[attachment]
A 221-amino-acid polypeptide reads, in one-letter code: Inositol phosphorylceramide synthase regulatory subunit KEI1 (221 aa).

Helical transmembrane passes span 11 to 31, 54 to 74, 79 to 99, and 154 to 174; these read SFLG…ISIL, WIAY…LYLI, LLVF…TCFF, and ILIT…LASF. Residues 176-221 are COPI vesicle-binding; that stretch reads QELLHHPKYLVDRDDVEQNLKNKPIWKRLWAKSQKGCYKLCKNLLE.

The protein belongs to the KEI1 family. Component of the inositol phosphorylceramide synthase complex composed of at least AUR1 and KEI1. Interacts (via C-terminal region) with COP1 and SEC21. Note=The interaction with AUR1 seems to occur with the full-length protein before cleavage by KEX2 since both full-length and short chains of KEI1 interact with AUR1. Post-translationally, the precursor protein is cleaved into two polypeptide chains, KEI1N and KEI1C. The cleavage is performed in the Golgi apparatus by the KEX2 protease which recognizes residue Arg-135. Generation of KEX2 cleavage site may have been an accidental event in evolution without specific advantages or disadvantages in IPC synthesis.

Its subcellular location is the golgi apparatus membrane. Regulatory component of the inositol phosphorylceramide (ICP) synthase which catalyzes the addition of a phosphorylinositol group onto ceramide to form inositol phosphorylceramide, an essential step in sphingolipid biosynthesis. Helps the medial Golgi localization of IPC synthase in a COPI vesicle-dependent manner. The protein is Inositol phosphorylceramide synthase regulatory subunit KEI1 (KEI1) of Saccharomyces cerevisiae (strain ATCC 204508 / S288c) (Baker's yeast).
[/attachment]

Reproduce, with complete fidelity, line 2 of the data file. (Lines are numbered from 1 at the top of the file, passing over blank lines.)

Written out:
Helical transmembrane passes span 11 to 31, 54 to 74, 79 to 99, and 154 to 174; these read SFLG…ISIL, WIAY…LYLI, LLVF…TCFF, and ILIT…LASF. Residues 176-221 are COPI vesicle-binding; that stretch reads QELLHHPKYLVDRDDVEQNLKNKPIWKRLWAKSQKGCYKLCKNLLE.